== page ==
Posted on: October 17, 2011 5:59 pm
Edited on: October 17, 2011 6:00 pm
 

After obtaining Lloyd, Rams cut Sims-Walker

St. Louis cut M. Sims-Walker after a less than stellar start to the season (US Presswire).Posted by Josh Katzowitz

The grand Mike Sims-Walker experiment in St. Louis ended today when the Rams traded a conditional sixth-round pick to the Broncos in exchange for Brandon Lloyd.

That’s from the St. Louis Post Dispatch, which reports that the Rams cut Sims-Walker after the Lloyd trade was completed.

Sims-Walker -- who was signed in the offseason as a free agent to a one-year deal worth $3.7 million -- was supposed to be a nice pick-up for the Rams, but he only tallied 11 catches for 139 yards this season. He also had made a habit of dropping key passes, and on Sunday vs. the Packers, St. Louis deactivated him.

For his part, Sims-Walker seemed to be handling things well, publicly at least. Shortly after the news broke, Sims-Walker tweeted, “Wanna thank the rams organization and fans for the short stay, I am a better player and Man because of yall, best of luck....”

In other Rams news, the team has announced that quarterback Sam Bradford has a high ankle sprain and that he’s day to day.

For more NFL news, rumors and analysis, follow @EyeOnNFL on Twitter and subscribe to our RSS Feed.
Posted on: October 17, 2011 12:03 pm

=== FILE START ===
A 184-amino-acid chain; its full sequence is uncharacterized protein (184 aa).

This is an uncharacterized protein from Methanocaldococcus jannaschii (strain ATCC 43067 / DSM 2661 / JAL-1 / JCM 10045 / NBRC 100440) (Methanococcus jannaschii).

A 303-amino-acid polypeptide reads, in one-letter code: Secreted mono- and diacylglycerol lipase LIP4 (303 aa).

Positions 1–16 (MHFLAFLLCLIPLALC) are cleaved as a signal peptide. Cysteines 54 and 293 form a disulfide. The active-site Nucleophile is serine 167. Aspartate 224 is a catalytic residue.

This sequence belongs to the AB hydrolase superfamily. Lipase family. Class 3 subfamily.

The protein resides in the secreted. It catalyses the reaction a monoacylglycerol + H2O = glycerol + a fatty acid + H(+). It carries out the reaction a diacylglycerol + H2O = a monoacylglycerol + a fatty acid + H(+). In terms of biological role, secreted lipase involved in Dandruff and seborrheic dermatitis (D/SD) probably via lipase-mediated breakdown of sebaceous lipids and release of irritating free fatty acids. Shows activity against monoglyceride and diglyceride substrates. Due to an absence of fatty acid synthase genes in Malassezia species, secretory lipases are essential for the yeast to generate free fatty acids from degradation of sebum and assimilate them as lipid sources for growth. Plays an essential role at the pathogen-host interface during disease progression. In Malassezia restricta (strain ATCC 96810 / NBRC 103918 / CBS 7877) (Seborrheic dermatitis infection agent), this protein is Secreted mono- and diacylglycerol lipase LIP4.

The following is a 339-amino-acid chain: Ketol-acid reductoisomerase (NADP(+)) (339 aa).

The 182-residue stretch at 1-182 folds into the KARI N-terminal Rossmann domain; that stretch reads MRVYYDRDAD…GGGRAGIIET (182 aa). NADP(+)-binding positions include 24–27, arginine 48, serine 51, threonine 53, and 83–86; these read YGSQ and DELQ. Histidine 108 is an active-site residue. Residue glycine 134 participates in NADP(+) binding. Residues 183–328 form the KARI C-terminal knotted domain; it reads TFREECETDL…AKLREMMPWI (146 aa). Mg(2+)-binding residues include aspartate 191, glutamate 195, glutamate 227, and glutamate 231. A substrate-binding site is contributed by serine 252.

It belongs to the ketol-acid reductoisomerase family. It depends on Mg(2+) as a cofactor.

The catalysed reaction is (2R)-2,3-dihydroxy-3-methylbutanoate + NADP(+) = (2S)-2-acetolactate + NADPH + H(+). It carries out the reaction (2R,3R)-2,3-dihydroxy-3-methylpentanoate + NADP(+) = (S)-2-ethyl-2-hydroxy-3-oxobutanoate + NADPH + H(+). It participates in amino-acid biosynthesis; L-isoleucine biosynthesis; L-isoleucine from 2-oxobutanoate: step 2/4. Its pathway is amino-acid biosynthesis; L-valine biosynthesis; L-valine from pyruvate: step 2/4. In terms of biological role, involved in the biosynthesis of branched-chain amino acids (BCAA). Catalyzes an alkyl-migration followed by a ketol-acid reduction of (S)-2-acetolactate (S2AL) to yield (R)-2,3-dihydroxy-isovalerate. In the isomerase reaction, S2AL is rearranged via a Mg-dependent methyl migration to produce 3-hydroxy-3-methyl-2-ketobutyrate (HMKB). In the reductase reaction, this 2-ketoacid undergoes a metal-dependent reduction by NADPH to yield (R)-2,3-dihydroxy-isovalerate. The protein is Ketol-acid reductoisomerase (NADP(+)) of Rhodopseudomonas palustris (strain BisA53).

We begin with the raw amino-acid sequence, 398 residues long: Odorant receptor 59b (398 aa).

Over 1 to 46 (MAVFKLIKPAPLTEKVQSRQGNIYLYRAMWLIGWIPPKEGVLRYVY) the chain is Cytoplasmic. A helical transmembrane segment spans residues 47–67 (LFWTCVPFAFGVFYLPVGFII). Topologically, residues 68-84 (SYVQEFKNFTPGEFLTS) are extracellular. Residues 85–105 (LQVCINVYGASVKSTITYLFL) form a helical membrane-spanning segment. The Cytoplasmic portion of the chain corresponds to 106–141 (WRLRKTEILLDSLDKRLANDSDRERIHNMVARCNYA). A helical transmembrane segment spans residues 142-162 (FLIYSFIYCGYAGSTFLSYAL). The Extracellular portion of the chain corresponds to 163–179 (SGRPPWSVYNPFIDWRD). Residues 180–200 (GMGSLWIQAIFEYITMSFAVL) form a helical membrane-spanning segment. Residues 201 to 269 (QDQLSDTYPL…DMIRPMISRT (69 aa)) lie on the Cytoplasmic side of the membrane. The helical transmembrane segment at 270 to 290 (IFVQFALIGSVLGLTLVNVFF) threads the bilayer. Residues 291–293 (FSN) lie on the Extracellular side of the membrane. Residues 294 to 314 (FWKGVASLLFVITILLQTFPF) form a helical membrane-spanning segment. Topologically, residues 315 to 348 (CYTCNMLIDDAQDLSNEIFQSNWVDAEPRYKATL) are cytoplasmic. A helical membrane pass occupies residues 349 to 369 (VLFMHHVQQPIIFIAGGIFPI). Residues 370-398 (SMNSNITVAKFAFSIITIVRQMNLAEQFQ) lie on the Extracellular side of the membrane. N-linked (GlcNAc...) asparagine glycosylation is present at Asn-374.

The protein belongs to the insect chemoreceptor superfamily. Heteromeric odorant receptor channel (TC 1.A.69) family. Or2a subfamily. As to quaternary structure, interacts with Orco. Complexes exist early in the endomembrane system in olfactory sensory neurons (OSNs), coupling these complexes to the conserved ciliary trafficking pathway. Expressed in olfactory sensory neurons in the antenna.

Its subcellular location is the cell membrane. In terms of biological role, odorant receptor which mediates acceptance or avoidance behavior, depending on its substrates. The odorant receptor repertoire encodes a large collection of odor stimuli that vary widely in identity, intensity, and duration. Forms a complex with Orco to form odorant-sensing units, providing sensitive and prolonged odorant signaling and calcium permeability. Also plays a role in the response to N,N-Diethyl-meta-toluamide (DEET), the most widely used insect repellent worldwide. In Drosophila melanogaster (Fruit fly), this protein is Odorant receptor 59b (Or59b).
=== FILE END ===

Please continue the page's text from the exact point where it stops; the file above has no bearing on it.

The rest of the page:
Edited on: October 17, 2011 1:37 pm
 

Broncos trade Brandon Lloyd to Rams

Help could be on the way for Rams QB Sam Bradford. (US PRESSWIRE)

Posted by Ryan Wilson

UPDATE: 1:15 p.m. ET. It's official, Brandon Lloyd has been traded to the Rams. The St. Louis Post-Dispatch's Jim Thomas writes that "The Rams gave up a conditional sixth-round pick for Lloyd, who is from Kansas City and played at the University of Illinois. The pick can change to a fifth-rounder depending on the number of catches Lloyd has for the Rams."

---

Last Tuesday, the Broncos named Tim Tebow their starting quarterback. A few days later, the team was reportedly looking to trade one of its best players, wide receiver Brandon Lloyd. On Monday, Lloyd appears headed to the Rams, the NFL Network's Jason La Canfora reports.

St. Louis, a preseason favorite to win the NFC West and make the playoffs, has started the season 0-5 and quarterback Sam Bradford is without a reliable downfield target. Danny Amendola has battled injuries, and Mike Sims-Walker, signed early in the shortened free-agency period, has struggled with drops and is now on the bench indefinitely. That leaves Brandon Gibson, Danario Alexander, and rookie Greg Salas at wide receiver, as well as rookie tight end Lance Kendricks, as possible options for Bradford.

Not the ideal situation for a team that has a franchise QB at its disposal but no real pass-catching threats to speak of. Which explains the organization's interest in Lloyd.

A season ago, Lloyd caught 77 passes for 1,448 yards and 11 touchdowns. He credited much of his success to Kyle Orton, who now has to tell people that he's Tebow's backup. Lloyd is making $1.395 million this season, which is a bargain based on his 2010 production. No word on if the Rams will offer him an extension, or what the Broncos will get in return for Lloyd (they were looking for anywhere from a third- to a fifth-rounder).